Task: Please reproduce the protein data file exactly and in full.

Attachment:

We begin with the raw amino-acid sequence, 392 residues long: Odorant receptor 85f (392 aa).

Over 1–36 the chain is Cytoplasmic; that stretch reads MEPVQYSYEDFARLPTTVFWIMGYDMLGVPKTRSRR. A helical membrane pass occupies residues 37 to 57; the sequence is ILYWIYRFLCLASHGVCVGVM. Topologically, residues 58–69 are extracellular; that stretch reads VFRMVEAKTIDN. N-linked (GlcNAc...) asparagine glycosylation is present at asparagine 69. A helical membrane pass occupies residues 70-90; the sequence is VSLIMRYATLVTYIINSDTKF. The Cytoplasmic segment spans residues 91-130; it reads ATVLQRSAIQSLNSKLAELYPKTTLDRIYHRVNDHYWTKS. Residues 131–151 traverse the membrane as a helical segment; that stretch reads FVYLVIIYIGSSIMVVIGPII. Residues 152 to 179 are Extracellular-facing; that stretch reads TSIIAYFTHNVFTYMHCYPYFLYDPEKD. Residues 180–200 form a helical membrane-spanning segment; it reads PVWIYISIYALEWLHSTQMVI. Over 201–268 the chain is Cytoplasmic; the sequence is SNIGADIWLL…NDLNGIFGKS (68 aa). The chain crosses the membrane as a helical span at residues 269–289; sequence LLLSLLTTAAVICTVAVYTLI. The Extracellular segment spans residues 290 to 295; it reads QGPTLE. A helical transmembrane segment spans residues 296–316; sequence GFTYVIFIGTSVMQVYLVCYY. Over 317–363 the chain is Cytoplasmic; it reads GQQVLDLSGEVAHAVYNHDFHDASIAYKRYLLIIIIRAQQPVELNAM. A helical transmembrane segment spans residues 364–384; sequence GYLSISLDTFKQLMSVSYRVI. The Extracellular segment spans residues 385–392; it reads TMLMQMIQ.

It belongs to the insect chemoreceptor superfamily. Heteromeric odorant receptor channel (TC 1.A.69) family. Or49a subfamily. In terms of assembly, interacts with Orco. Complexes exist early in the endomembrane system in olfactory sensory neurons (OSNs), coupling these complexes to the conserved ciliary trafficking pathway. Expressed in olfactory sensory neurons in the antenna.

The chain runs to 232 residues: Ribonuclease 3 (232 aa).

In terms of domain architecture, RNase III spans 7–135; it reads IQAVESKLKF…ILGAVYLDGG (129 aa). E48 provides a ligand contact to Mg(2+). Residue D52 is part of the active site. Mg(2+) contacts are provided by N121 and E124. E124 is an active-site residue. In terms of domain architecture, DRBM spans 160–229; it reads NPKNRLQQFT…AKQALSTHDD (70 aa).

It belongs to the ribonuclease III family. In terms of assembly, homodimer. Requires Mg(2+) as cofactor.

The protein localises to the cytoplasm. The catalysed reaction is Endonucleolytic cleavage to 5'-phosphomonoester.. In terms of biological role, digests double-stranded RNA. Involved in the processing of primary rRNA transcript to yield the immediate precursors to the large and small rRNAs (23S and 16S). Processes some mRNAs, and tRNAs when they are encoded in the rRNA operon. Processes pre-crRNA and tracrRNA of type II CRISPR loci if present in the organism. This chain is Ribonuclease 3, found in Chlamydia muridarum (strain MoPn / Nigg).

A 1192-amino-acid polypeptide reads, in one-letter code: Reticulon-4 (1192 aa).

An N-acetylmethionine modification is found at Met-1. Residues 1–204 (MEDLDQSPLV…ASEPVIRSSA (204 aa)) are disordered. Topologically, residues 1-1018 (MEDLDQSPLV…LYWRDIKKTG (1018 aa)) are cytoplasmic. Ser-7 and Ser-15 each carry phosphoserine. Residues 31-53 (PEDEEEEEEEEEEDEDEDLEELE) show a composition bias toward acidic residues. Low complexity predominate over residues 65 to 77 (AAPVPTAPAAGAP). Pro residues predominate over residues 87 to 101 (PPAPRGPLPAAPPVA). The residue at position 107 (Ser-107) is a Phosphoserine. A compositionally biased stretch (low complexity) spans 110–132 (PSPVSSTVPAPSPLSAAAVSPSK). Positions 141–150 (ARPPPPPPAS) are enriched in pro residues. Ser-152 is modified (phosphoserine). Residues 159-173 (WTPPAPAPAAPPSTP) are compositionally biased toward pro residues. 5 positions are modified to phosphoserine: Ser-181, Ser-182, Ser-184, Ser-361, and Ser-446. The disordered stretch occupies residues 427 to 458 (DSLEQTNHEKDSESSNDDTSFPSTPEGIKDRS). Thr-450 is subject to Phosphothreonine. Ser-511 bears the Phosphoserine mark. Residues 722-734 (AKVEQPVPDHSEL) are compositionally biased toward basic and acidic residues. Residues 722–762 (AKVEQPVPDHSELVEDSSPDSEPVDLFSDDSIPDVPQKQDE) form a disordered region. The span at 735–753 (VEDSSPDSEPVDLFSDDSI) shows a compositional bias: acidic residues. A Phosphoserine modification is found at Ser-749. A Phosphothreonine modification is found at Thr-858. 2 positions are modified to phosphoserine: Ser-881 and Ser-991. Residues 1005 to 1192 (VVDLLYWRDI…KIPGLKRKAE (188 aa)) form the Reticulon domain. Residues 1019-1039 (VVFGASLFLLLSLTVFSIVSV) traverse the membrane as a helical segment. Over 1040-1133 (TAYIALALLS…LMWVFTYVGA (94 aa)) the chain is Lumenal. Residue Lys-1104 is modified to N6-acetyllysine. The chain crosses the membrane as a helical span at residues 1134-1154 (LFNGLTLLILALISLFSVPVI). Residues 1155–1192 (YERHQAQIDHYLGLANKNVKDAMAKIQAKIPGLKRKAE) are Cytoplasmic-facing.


We begin with the raw amino-acid sequence, 392 residues long: Odorant receptor 85f (392 aa).

Over 1–36 the chain is Cytoplasmic; that stretch reads MEPVQYSYEDFARLPTTVFWIMGYDMLGVPKTRSRR. A helical membrane pass occupies residues 37 to 57; the sequence is ILYWIYRFLCLASHGVCVGVM. Topologically, residues 58–69 are extracellular; that stretch reads VFRMVEAKTIDN. N-linked (GlcNAc...) asparagine glycosylation is present at asparagine 69. A helical membrane pass occupies residues 70-90; the sequence is VSLIMRYATLVTYIINSDTKF. The Cytoplasmic segment spans residues 91-130; it reads ATVLQRSAIQSLNSKLAELYPKTTLDRIYHRVNDHYWTKS. Residues 131–151 traverse the membrane as a helical segment; that stretch reads FVYLVIIYIGSSIMVVIGPII. Residues 152 to 179 are Extracellular-facing; that stretch reads TSIIAYFTHNVFTYMHCYPYFLYDPEKD. Residues 180–200 form a helical membrane-spanning segment; it reads PVWIYISIYALEWLHSTQMVI. Over 201–268 the chain is Cytoplasmic; the sequence is SNIGADIWLL…NDLNGIFGKS (68 aa). The chain crosses the membrane as a helical span at residues 269–289; sequence LLLSLLTTAAVICTVAVYTLI. The Extracellular segment spans residues 290 to 295; it reads QGPTLE. A helical transmembrane segment spans residues 296–316; sequence GFTYVIFIGTSVMQVYLVCYY. Over 317–363 the chain is Cytoplasmic; it reads GQQVLDLSGEVAHAVYNHDFHDASIAYKRYLLIIIIRAQQPVELNAM. A helical transmembrane segment spans residues 364–384; sequence GYLSISLDTFKQLMSVSYRVI. The Extracellular segment spans residues 385–392; it reads TMLMQMIQ.

It belongs to the insect chemoreceptor superfamily. Heteromeric odorant receptor channel (TC 1.A.69) family. Or49a subfamily. In terms of assembly, interacts with Orco. Complexes exist early in the endomembrane system in olfactory sensory neurons (OSNs), coupling these complexes to the conserved ciliary trafficking pathway. Expressed in olfactory sensory neurons in the antenna.

The chain runs to 232 residues: Ribonuclease 3 (232 aa).

In terms of domain architecture, RNase III spans 7–135; it reads IQAVESKLKF…ILGAVYLDGG (129 aa). E48 provides a ligand contact to Mg(2+). Residue D52 is part of the active site. Mg(2+) contacts are provided by N121 and E124. E124 is an active-site residue. In terms of domain architecture, DRBM spans 160–229; it reads NPKNRLQQFT…AKQALSTHDD (70 aa).

It belongs to the ribonuclease III family. In terms of assembly, homodimer. Requires Mg(2+) as cofactor.

The protein localises to the cytoplasm. The catalysed reaction is Endonucleolytic cleavage to 5'-phosphomonoester.. In terms of biological role, digests double-stranded RNA. Involved in the processing of primary rRNA transcript to yield the immediate precursors to the large and small rRNAs (23S and 16S). Processes some mRNAs, and tRNAs when they are encoded in the rRNA operon. Processes pre-crRNA and tracrRNA of type II CRISPR loci if present in the organism. This chain is Ribonuclease 3, found in Chlamydia muridarum (strain MoPn / Nigg).

A 1192-amino-acid polypeptide reads, in one-letter code: Reticulon-4 (1192 aa).

An N-acetylmethionine modification is found at Met-1. Residues 1–204 (MEDLDQSPLV…ASEPVIRSSA (204 aa)) are disordered. Topologically, residues 1-1018 (MEDLDQSPLV…LYWRDIKKTG (1018 aa)) are cytoplasmic. Ser-7 and Ser-15 each carry phosphoserine. Residues 31-53 (PEDEEEEEEEEEEDEDEDLEELE) show a composition bias toward acidic residues. Low complexity predominate over residues 65 to 77 (AAPVPTAPAAGAP). Pro residues predominate over residues 87 to 101 (PPAPRGPLPAAPPVA). The residue at position 107 (Ser-107) is a Phosphoserine. A compositionally biased stretch (low complexity) spans 110–132 (PSPVSSTVPAPSPLSAAAVSPSK). Positions 141–150 (ARPPPPPPAS) are enriched in pro residues. Ser-152 is modified (phosphoserine). Residues 159-173 (WTPPAPAPAAPPSTP) are compositionally biased toward pro residues. 5 positions are modified to phosphoserine: Ser-181, Ser-182, Ser-184, Ser-361, and Ser-446. The disordered stretch occupies residues 427 to 458 (DSLEQTNHEKDSESSNDDTSFPSTPEGIKDRS). Thr-450 is subject to Phosphothreonine. Ser-511 bears the Phosphoserine mark. Residues 722-734 (AKVEQPVPDHSEL) are compositionally biased toward basic and acidic residues. Residues 722–762 (AKVEQPVPDHSELVEDSSPDSEPVDLFSDDSIPDVPQKQDE) form a disordered region. The span at 735–753 (VEDSSPDSEPVDLFSDDSI) shows a compositional bias: acidic residues. A Phosphoserine modification is found at Ser-749. A Phosphothreonine modification is found at Thr-858. 2 positions are modified to phosphoserine: Ser-881 and Ser-991. Residues 1005 to 1192 (VVDLLYWRDI…KIPGLKRKAE (188 aa)) form the Reticulon domain. Residues 1019-1039 (VVFGASLFLLLSLTVFSIVSV) traverse the membrane as a helical segment. Over 1040-1133 (TAYIALALLS…LMWVFTYVGA (94 aa)) the chain is Lumenal. Residue Lys-1104 is modified to N6-acetyllysine. The chain crosses the membrane as a helical span at residues 1134-1154 (LFNGLTLLILALISLFSVPVI). Residues 1155–1192 (YERHQAQIDHYLGLANKNVKDAMAKIQAKIPGLKRKAE) are Cytoplasmic-facing.